By Eileen Shoals

This article is very dear to my heart because in the middle of writing it, I visited my 91 year old grandfather in Louisiana. He resides at the Louisiana Veteran’s Home. On the day of my arrival, I received word that he had fallen out of his bed. Fortunately, he was fine, but my visit with him was emotional and stressful at times because I was so concerned for his well being.

I was speaking with a friend who said her 90+ year old grandmother had just fallen out of the bed also. I could hear the panic in her voice. In an instance, my friend’s world has changed because of her grandmother’s deterioration. She made a commitment to her grandmother and aging mother that she would keep them in her home and take care of them. Yet, that commitment is taking its toll in so many ways. I too took care of my mother and grandmother before they died. I respect anyone who loves their family members enough to be a primary caregiver, but I know the downside of that commitment all too well. Caregivers often neglect themselves and hold stress instead of releasing it. Pole dancing is such a great release when you are a caregiver. It gives you a great way to release emotion that is stuck in the body. There are other things you can do as well to make sure you are practicing self care.

Take Care of Yourself First

If you want to give good care, you have to take care of yourself first. Caregivers tend to deny their own needs. This strategy may work fine for short-term caregiving. For long-term caregiving, however, it is sure to lead to problems.

Several problems can occur when caregivers don’t take good care of themselves, such as illness, depression, and burnout. These side effects not only impact the caregiver, but they create problems for the person who is receiving the care. When a caregiver is able to take time out for themselves on a regular basis, they feel better about themselves, avoid health problems, and experience more energy and positivity regarding helping others. In essence, taking care of one’s self, allows the caregiver to continue giving care.

When you take on the task of caregiving, time becomes your most important resource. Caregiving requires a large time commitment, perhaps all of the extra time you have for yourself. If that happens, problems can develop. The best way to prevent the depression, frustration, and resentment that cause caregiver burnout is to hold back some time out of every day for you. If you wait until all of your chores and caregiving tasks are done before doing things for yourself, you will wait a very long time. Instead, decide on the minimum amount of time you need each day to meet your basic personal needs. Carve that time out of your schedule. Then figure out how the chores and caregiving will get done.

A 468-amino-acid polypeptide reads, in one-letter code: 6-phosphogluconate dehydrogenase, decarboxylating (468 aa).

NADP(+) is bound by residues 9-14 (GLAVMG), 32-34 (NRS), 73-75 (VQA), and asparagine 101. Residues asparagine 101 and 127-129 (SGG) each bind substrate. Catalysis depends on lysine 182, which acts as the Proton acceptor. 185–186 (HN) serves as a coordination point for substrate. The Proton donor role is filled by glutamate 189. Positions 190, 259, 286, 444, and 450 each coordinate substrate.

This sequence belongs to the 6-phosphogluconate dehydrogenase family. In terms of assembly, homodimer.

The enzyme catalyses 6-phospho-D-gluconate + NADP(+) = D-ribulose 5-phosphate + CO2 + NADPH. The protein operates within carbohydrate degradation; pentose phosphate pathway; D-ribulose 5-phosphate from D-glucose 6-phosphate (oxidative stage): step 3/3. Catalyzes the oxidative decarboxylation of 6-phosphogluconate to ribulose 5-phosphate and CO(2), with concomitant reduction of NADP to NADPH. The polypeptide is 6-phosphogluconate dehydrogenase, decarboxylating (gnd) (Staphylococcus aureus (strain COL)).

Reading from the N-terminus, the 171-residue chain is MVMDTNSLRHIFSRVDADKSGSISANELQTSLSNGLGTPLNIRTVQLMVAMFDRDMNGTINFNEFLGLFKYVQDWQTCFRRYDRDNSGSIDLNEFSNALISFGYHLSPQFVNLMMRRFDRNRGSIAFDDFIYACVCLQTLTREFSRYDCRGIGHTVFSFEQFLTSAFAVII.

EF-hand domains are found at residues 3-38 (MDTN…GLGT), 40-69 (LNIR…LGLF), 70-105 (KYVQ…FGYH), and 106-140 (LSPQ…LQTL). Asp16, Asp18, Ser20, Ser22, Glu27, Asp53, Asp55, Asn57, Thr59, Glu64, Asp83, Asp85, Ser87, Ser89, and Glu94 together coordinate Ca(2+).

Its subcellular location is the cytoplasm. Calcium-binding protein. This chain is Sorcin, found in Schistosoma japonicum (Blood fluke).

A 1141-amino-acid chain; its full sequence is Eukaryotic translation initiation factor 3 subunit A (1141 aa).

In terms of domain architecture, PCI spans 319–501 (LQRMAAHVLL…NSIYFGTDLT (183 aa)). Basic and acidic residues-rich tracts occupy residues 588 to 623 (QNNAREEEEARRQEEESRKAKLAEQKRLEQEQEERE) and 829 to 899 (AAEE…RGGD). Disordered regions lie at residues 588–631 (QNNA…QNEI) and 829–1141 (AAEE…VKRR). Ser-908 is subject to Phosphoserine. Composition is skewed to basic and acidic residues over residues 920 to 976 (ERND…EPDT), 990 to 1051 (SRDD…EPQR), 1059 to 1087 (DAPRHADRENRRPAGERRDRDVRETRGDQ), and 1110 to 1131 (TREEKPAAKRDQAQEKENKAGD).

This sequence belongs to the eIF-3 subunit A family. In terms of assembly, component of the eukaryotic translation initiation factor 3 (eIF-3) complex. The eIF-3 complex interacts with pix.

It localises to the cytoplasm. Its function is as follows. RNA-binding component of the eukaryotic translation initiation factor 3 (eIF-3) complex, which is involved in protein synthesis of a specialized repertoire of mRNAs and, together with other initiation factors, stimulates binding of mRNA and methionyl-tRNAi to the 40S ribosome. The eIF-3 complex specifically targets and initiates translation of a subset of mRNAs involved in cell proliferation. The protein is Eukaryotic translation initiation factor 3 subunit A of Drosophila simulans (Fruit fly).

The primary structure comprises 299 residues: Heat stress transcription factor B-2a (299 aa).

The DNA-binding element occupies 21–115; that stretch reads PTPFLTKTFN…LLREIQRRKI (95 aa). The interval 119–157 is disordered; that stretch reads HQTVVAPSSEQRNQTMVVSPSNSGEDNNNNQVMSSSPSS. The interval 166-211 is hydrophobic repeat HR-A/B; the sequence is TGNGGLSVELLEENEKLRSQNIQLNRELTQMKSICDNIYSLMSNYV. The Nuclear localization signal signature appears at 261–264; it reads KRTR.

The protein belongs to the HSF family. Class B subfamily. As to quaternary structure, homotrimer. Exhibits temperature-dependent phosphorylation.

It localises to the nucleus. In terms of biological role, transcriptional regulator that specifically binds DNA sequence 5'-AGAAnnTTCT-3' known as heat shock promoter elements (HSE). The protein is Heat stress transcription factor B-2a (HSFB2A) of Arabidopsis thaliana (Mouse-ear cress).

Here are some important things that you need to find time to do—just for yourself.

Get regular exercise. Exercise can be a good energizer for both physical and emotional health. Even just a few minutes several times a day will provide positive results.

Maintain a healthy diet. When you are busy giving care, it may seem easier to eat fast food than to prepare healthy, low-fat meals. However, healthy meals can be easy to prepare, and a good diet will give you more energy to carry you through the day.

Make time for an activity you enjoy—reading, listening to music, painting or doing crafts, playing an instrument—even if you can only do it for a few minutes each day. If you like to participate in church activities or take classes, ask a friend or family member to stay with your loved one for an hour or two once or twice a week so you can do those things.

Recognize stress and take steps to manage it. Your need for relaxation increases during periods of caregiving. For more information about recognizing and managing stress, see the topic Stress Management.

Recognize and deal with signs of HYPERLINK “javascript:AddNavBar(‘../health_guide_atoz/std120700.asp’);” depression. Depression is very common in caregivers. Maintaining a positive self-image is the most important thing you can do for yourself. Use self-care and ask for extra support when the earliest signs of depression appear. If that doesn’t work, seek professional help. Also, be on the lookout for signs of depression in the person you are caring for. Depression is common in older adults, especially those who have chronic diseases or who are disabled. Encouraging the person to seek treatment for depression will make your job easier in the long run. For more information, see the topic Depression.